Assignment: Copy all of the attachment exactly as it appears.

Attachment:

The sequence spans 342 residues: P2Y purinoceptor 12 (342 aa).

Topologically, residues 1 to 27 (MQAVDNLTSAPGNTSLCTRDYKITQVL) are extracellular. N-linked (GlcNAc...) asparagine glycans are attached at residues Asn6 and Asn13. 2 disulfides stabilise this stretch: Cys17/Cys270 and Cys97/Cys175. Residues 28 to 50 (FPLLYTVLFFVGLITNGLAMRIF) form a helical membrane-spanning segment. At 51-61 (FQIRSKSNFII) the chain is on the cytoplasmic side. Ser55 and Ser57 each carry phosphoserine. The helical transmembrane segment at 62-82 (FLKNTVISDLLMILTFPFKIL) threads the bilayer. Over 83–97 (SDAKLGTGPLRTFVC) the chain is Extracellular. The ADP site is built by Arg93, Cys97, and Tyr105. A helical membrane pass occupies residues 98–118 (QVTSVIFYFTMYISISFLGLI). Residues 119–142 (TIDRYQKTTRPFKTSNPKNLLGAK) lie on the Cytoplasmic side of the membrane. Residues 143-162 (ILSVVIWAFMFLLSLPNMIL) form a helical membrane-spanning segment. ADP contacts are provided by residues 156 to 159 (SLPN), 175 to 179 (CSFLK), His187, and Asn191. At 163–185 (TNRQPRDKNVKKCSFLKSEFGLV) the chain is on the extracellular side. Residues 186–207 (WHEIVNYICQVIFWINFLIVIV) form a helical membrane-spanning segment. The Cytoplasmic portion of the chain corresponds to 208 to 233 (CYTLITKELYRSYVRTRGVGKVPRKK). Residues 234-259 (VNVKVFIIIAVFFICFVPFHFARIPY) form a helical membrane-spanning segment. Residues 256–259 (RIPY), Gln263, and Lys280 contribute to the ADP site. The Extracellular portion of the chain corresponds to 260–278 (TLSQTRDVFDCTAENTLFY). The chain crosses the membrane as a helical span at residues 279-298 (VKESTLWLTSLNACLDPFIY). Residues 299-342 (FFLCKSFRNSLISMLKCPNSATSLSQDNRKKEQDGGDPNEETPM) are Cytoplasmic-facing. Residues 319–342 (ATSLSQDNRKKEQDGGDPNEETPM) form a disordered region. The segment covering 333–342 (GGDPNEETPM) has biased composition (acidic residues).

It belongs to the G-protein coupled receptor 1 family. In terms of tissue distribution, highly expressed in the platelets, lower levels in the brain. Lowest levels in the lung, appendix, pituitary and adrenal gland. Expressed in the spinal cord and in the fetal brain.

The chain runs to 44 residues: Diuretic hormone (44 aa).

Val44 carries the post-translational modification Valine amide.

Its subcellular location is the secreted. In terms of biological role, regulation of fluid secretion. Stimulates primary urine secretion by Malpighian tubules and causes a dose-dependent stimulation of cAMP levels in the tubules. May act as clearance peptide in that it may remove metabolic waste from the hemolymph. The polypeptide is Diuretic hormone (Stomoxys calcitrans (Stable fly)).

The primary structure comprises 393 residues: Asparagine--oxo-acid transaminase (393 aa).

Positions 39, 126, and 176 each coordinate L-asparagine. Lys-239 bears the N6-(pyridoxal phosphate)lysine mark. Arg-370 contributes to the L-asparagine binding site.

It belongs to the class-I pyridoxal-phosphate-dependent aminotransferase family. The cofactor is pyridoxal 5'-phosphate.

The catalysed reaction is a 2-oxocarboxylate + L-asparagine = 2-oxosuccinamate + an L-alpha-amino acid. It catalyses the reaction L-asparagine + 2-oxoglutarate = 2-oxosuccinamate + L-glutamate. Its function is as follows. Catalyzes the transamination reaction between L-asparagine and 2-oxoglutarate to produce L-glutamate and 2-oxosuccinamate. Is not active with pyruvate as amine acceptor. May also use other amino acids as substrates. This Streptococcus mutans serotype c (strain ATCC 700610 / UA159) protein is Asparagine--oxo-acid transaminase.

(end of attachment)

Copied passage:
The sequence spans 342 residues: P2Y purinoceptor 12 (342 aa).

Topologically, residues 1 to 27 (MQAVDNLTSAPGNTSLCTRDYKITQVL) are extracellular. N-linked (GlcNAc...) asparagine glycans are attached at residues Asn6 and Asn13. 2 disulfides stabilise this stretch: Cys17/Cys270 and Cys97/Cys175. Residues 28 to 50 (FPLLYTVLFFVGLITNGLAMRIF) form a helical membrane-spanning segment. At 51-61 (FQIRSKSNFII) the chain is on the cytoplasmic side. Ser55 and Ser57 each carry phosphoserine. The helical transmembrane segment at 62-82 (FLKNTVISDLLMILTFPFKIL) threads the bilayer. Over 83–97 (SDAKLGTGPLRTFVC) the chain is Extracellular. The ADP site is built by Arg93, Cys97, and Tyr105. A helical membrane pass occupies residues 98–118 (QVTSVIFYFTMYISISFLGLI). Residues 119–142 (TIDRYQKTTRPFKTSNPKNLLGAK) lie on the Cytoplasmic side of the membrane. Residues 143-162 (ILSVVIWAFMFLLSLPNMIL) form a helical membrane-spanning segment. ADP contacts are provided by residues 156 to 159 (SLPN), 175 to 179 (CSFLK), His187, and Asn191. At 163–185 (TNRQPRDKNVKKCSFLKSEFGLV) the chain is on the extracellular side. Residues 186–207 (WHEIVNYICQVIFWINFLIVIV) form a helical membrane-spanning segment. The Cytoplasmic portion of the chain corresponds to 208 to 233 (CYTLITKELYRSYVRTRGVGKVPRKK). Residues 234-259 (VNVKVFIIIAVFFICFVPFHFARIPY) form a helical membrane-spanning segment. Residues 256–259 (RIPY), Gln263, and Lys280 contribute to the ADP site. The Extracellular portion of the chain corresponds to 260–278 (TLSQTRDVFDCTAENTLFY). The chain crosses the membrane as a helical span at residues 279-298 (VKESTLWLTSLNACLDPFIY). Residues 299-342 (FFLCKSFRNSLISMLKCPNSATSLSQDNRKKEQDGGDPNEETPM) are Cytoplasmic-facing. Residues 319–342 (ATSLSQDNRKKEQDGGDPNEETPM) form a disordered region. The segment covering 333–342 (GGDPNEETPM) has biased composition (acidic residues).

It belongs to the G-protein coupled receptor 1 family. In terms of tissue distribution, highly expressed in the platelets, lower levels in the brain. Lowest levels in the lung, appendix, pituitary and adrenal gland. Expressed in the spinal cord and in the fetal brain.

The chain runs to 44 residues: Diuretic hormone (44 aa).

Val44 carries the post-translational modification Valine amide.

Its subcellular location is the secreted. In terms of biological role, regulation of fluid secretion. Stimulates primary urine secretion by Malpighian tubules and causes a dose-dependent stimulation of cAMP levels in the tubules. May act as clearance peptide in that it may remove metabolic waste from the hemolymph. The polypeptide is Diuretic hormone (Stomoxys calcitrans (Stable fly)).

The primary structure comprises 393 residues: Asparagine--oxo-acid transaminase (393 aa).

Positions 39, 126, and 176 each coordinate L-asparagine. Lys-239 bears the N6-(pyridoxal phosphate)lysine mark. Arg-370 contributes to the L-asparagine binding site.

It belongs to the class-I pyridoxal-phosphate-dependent aminotransferase family. The cofactor is pyridoxal 5'-phosphate.

The catalysed reaction is a 2-oxocarboxylate + L-asparagine = 2-oxosuccinamate + an L-alpha-amino acid. It catalyses the reaction L-asparagine + 2-oxoglutarate = 2-oxosuccinamate + L-glutamate. Its function is as follows. Catalyzes the transamination reaction between L-asparagine and 2-oxoglutarate to produce L-glutamate and 2-oxosuccinamate. Is not active with pyruvate as amine acceptor. May also use other amino acids as substrates. This Streptococcus mutans serotype c (strain ATCC 700610 / UA159) protein is Asparagine--oxo-acid transaminase.